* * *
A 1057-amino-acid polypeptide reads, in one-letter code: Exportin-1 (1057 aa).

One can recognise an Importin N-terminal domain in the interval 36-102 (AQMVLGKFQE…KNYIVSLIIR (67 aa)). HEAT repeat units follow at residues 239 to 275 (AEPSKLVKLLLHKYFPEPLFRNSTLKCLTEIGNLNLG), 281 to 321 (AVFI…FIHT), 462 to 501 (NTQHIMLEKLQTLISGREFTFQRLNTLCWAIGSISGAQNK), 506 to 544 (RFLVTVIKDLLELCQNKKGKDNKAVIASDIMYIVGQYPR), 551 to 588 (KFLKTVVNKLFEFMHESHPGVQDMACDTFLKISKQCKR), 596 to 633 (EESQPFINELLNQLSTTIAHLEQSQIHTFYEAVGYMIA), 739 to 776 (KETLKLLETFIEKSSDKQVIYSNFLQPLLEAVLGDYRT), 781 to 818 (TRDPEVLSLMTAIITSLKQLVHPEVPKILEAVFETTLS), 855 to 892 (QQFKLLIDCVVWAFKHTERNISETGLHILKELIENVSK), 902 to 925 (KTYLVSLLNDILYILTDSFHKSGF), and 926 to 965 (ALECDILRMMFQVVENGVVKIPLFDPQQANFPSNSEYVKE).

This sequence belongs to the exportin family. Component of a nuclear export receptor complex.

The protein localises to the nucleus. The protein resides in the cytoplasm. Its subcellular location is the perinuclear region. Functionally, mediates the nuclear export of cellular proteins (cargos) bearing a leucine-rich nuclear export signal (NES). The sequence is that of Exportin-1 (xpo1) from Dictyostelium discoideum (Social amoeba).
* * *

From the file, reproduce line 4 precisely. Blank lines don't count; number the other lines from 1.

The protein localises to the nucleus. The protein resides in the cytoplasm. Its subcellular location is the perinuclear region. Functionally, mediates the nuclear export of cellular proteins (cargos) bearing a leucine-rich nuclear export signal (NES). The sequence is that of Exportin-1 (xpo1) from Dictyostelium discoideum (Social amoeba).